How to handle file uploads with Blazor and Azure Blob Storage - part 2: the Server
How to handle file uploads with Blazor and Azure Blob Storage - part 2: the Server

How to handle file uploads with Blazor and Azure Blob Storage - part 2: the Server

2021, Jun 10    

Hi All and welcome back to the fantastic world of file uploads using Blazor and Azure Blob Storage! The last time we created a Blazor application using the MudBlazor Components library. We also injected an instance of IMediator, which we’ll be using today to send and process the UploadImage command.

So, let’s take exactly where we left off last time, the OnSubmit() method:

private async Task OnSubmit()
{
    if (!_editContext.Validate())    
        return;    

    var command = new Commands.UploadImage(Guid.NewGuid(), _formModel.ImageFileData);
    await this.Mediator.Publish(command);
}

Easy-peasy. We first validate the form and if everything is fine, we build the command and send it on the Bus instance.

The Command class looks like this:

public record UploadImage(Guid ImageId, byte[] ImageData) : INotification;

We’ll be using ImageId to generate the final blob name, but feel free to use any other convention.

Then, as you have noticed, the ImageData property in this case is a byte array. We might have used a Stream also, which would have improved the performance. But if you remember from the last episode, we’re reading the whole file to generate the thumbnail, so we already have the data in memory. In case you don’t need the preview, you can update that to Stream and leverage the Azure SDK to process it.

Let’s now take a look at the Command Handler:

public class UploadImageHandler : INotificationHandler<UploadImage>
{
    private readonly IBlobFactory _blobFactory;

    public UploadImageHandler(IBlobFactory blobFactory)
    {
        _blobFactory = blobFactory ?? throw new ArgumentNullException(nameof(blobFactory));
    }

    public async Task Handle(UploadImage command, CancellationToken cancellationToken)
    {
        var blobName = $"image_{command.ImageId}.jpg";
        var blobContainer = await _blobFactory.CreateContainerAsync("uploaded-images", cancellationToken);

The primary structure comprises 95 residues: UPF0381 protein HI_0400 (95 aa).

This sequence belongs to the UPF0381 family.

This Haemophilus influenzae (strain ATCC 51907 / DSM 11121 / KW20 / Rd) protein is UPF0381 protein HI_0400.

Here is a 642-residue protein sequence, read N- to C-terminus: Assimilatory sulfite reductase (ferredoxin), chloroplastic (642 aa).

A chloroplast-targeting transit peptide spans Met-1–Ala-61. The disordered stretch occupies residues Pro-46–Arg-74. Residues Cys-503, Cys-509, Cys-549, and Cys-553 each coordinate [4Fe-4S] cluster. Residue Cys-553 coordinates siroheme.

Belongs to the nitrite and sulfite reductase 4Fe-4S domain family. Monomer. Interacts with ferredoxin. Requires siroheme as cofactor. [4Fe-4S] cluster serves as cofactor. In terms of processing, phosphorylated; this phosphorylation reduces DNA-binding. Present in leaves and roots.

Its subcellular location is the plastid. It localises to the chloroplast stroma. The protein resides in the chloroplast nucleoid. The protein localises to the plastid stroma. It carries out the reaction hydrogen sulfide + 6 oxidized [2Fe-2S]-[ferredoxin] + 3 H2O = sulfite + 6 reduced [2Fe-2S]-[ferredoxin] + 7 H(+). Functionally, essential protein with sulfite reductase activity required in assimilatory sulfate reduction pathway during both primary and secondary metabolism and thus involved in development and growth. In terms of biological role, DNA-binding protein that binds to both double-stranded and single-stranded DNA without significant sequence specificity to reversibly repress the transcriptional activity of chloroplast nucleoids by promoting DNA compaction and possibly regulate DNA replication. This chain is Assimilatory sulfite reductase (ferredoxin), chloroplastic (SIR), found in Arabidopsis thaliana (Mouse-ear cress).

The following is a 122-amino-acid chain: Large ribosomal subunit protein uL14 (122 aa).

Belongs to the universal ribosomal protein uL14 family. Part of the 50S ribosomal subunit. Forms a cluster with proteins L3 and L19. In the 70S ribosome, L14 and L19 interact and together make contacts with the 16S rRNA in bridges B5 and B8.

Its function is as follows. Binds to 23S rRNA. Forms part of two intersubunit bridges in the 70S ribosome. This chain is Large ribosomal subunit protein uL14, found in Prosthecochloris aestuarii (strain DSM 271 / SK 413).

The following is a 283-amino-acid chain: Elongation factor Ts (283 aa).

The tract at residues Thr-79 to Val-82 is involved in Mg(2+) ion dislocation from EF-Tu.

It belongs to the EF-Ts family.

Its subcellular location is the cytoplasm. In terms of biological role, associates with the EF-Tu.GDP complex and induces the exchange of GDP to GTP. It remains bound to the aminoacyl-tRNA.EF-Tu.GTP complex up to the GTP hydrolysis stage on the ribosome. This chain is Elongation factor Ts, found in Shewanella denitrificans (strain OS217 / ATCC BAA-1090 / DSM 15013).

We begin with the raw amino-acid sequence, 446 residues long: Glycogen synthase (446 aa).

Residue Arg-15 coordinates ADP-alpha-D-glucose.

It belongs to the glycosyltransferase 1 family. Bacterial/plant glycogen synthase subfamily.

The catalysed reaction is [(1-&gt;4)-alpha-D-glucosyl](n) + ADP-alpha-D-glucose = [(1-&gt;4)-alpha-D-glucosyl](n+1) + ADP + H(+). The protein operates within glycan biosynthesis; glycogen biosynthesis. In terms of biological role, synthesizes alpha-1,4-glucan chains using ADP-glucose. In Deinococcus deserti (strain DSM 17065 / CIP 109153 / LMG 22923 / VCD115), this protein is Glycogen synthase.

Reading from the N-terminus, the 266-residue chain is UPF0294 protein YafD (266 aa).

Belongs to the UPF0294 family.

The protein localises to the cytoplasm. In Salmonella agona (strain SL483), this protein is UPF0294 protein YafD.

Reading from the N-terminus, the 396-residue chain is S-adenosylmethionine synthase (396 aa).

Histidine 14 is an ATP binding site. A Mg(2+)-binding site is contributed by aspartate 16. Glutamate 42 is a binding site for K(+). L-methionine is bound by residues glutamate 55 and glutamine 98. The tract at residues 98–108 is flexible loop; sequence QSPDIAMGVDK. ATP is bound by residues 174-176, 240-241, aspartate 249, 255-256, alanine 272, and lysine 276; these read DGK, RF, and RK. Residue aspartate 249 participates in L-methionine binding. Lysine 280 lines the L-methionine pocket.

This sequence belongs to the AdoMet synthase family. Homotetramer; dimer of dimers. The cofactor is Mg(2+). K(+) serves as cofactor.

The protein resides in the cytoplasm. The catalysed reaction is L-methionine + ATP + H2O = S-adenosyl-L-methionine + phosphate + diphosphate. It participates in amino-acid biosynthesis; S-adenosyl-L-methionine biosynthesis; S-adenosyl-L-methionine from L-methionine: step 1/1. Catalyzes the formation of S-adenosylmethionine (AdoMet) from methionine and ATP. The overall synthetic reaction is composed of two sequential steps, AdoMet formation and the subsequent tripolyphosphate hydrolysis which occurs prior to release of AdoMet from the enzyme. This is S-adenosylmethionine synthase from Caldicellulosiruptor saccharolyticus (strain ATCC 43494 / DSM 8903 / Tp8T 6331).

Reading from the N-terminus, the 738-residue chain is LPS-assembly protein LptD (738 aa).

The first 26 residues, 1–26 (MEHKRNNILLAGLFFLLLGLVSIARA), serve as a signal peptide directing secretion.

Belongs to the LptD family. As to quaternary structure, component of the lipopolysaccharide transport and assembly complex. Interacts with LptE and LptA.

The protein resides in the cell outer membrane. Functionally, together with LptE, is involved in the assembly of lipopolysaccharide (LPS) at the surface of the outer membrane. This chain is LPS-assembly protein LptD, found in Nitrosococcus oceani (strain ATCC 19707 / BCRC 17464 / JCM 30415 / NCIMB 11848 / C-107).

await blobContainer.DeleteBlobIfExistsAsync(blobName, cancellationToken: cancellationToken);

        if (command.ImageData is not null)
        {
            using var ms = new System.IO.MemoryStream(command.ImageData);
            await blobContainer.UploadBlobAsync(blobName, ms, cancellationToken);
        }
    }
}

Few things going on here. First of all we build the blob name using the ImageId property. Then we get a BlobContainer through the IBlobFactory instance (more on this later) and check if there’s already a file with the same name. If there is, we delete it and proceed with the upload through UploadBlobAsync.

The IBlobFactory implementation simply takes care of ensuring that the requested BlobContainer exists so that we don’t have to worry about it:

public class BlobFactory : IBlobFactory
{
    private readonly string _connectionString;

    public BlobFactory(string connectionString)
    {
        _connectionString = connectionString;
    }

    public async Task<BlobContainerClient> CreateContainerAsync(string containerName, CancellationToken cancellationToken = default)
    {
        var container = new BlobContainerClient(_connectionString, containerName);
        await container.CreateIfNotExistsAsync(cancellationToken: cancellationToken);
        return container;
    }
}

That’s it for today! And don’t forget to take a look at the full repository on GitHub. The next time we’ll see instead how we can also deal with large files. Ciao!